Grandpa’s posture was erect. Perfectly straight. Dressed in a starched white shirt, tie, dark suit, and wearing a fedora, the man with a sixth grade education who’d run away from domestic abuse when he was 12 years old seemed like what I imagined President Roosevelt must look like. Dignity was everywhere: his posture, his gate, his attire — on the way to the place and time that gave substance, shape, and meaning to his life: Sunday morning worship, “The Lord’s Day,” as he called it.

Sunday morning was sacred time.

Fifty years after the walk to church with Grandpa in Rockport, I visit a small, white, wood-frame church on the Isle of Skye in Scotland, the land from which Grandpa’s father had emigrated to Prince Edward Island where Grandpa was born.

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I arrive ten minutes before the beginning of worship. The usher in the tiny 6’x8’vestibule welcomes me with a wordless smile, gives me a copy of The Book of Psalms and Paraphrases, opens the door to the large sanctuary that looks out on the natural beauty of Loch Snizort, and quietly ushers me to a pew among the silent members of the congregation. The man to my left smiles and nods. In a minute or two he offers his copy of The Book of Psalms and Paraphrases, opened to the first hymn posted on the small hymn board.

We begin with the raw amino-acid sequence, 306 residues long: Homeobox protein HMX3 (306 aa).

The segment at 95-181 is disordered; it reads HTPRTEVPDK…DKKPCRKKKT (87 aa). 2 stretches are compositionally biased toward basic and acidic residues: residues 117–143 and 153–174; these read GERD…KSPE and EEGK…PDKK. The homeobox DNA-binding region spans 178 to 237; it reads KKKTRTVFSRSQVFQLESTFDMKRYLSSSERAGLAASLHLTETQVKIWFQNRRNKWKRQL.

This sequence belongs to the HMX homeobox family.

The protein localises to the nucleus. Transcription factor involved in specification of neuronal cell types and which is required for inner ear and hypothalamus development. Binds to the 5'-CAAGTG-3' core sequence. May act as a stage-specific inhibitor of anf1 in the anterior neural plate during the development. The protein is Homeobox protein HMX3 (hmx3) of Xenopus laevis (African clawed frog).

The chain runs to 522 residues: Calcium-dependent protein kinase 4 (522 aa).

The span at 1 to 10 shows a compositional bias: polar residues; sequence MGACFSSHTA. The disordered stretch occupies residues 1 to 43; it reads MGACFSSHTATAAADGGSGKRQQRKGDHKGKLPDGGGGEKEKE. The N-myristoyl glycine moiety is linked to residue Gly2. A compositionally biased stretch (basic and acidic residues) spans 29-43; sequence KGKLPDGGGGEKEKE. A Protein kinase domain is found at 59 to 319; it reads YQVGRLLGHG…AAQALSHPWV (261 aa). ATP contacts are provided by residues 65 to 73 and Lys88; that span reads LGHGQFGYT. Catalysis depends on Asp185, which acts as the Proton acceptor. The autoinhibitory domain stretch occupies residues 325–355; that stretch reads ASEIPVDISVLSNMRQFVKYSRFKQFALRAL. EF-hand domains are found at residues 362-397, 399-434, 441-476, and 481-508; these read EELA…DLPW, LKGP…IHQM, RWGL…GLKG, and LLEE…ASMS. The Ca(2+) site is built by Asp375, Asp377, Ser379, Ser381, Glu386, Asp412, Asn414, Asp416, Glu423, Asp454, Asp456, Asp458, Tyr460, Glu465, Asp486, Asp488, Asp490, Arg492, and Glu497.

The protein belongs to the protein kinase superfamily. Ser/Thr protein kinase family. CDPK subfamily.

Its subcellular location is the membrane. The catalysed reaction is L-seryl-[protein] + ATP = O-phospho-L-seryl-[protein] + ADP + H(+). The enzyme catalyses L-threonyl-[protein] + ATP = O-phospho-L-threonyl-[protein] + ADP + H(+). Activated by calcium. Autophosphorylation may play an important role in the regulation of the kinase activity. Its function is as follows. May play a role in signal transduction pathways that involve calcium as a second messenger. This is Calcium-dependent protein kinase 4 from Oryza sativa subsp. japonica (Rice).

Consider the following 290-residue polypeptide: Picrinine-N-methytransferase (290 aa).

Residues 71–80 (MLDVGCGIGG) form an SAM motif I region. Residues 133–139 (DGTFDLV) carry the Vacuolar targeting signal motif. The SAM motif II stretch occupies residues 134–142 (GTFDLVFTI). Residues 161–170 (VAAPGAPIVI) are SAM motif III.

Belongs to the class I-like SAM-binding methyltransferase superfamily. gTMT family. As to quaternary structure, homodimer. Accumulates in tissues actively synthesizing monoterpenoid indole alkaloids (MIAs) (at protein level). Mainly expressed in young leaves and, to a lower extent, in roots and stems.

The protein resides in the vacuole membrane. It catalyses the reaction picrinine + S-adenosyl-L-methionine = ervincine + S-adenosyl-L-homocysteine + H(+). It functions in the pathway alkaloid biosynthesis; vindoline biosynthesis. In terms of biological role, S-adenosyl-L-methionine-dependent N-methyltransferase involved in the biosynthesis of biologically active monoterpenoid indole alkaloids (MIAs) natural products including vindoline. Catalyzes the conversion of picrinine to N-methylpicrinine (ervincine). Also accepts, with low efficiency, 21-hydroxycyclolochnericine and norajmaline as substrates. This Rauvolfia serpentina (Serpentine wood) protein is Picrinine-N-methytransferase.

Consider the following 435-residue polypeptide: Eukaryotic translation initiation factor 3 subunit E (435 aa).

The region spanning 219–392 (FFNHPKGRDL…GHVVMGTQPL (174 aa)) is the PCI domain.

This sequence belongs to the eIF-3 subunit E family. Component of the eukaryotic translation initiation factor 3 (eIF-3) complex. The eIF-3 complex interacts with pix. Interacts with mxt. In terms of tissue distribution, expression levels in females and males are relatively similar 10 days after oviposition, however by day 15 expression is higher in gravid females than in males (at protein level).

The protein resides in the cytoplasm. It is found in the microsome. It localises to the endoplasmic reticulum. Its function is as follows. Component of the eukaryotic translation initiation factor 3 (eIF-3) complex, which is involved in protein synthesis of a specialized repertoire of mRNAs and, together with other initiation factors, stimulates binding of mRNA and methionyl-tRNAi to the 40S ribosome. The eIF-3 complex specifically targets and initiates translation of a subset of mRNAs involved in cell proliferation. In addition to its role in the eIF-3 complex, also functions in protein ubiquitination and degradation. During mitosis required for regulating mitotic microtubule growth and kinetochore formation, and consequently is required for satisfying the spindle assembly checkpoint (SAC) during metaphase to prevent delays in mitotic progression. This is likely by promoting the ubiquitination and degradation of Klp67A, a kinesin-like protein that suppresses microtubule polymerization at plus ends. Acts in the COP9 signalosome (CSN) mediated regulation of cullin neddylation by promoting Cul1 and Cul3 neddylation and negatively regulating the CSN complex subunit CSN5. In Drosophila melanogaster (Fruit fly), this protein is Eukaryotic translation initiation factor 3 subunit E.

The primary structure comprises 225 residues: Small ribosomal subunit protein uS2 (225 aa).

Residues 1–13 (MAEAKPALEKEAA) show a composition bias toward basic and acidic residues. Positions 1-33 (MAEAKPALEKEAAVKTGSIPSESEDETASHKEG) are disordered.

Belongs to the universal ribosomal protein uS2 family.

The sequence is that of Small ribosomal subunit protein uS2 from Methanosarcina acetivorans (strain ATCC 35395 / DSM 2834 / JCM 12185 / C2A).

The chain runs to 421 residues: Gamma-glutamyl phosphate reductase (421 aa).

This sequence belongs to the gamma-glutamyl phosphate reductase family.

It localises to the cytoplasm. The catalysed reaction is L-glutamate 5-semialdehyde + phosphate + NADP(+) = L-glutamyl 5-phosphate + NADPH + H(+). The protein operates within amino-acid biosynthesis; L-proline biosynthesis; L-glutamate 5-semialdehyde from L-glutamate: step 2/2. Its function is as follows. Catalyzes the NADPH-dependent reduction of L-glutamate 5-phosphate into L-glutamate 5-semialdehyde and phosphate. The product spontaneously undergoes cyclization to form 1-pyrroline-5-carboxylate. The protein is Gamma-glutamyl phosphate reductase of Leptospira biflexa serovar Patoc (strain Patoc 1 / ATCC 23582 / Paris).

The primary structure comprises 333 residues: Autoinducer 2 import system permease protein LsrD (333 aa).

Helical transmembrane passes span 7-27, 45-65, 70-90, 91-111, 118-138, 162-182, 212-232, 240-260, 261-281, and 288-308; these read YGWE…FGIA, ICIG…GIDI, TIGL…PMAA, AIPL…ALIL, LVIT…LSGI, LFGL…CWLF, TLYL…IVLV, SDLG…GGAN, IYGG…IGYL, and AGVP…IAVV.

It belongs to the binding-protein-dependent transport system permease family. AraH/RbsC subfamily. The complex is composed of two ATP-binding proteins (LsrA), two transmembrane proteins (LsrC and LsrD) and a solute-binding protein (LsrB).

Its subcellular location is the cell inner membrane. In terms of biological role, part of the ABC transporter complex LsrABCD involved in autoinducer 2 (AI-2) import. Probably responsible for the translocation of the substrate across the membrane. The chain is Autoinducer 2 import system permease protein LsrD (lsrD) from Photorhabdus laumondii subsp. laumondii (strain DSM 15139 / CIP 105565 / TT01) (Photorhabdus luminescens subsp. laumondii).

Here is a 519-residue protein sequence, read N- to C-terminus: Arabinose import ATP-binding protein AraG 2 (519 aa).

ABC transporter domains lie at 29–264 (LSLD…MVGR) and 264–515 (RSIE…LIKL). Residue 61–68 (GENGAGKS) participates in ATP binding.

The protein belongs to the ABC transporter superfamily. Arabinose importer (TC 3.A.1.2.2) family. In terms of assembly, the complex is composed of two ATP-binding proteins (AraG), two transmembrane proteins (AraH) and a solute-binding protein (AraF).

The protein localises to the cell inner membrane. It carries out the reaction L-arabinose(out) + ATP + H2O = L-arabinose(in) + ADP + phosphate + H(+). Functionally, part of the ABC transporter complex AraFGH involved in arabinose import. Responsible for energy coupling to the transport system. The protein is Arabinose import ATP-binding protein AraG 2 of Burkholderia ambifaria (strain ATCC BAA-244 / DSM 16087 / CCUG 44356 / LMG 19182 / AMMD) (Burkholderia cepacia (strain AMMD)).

No one speaks in these minutes before worship. There is no prelude. No music plays. Even the children are quiet and seem at home in it. The silence is not empty. It is as full as any place I’d ever been or ever would be again: the fullness of faith, hope, and love waiting to break into song together as one voice in four-part harmony:

Praise God from Whom all blessings flow!
Praise Him all creatures here below!
Praise Him above, ye heavenly host!
Praise Father, Son, and Holy Ghost!

I stand erect, like Grandpa, to sing God’s praise and sense a faint echo of a joyful chuckle time cannot erase — “Boo!” — rising from under the pillows of the Communion of Saints.

  • Gordon C. Stewart, at the cabin, November 1, 2017, All Saints Day.

 

 

Elijah and his sitter’s text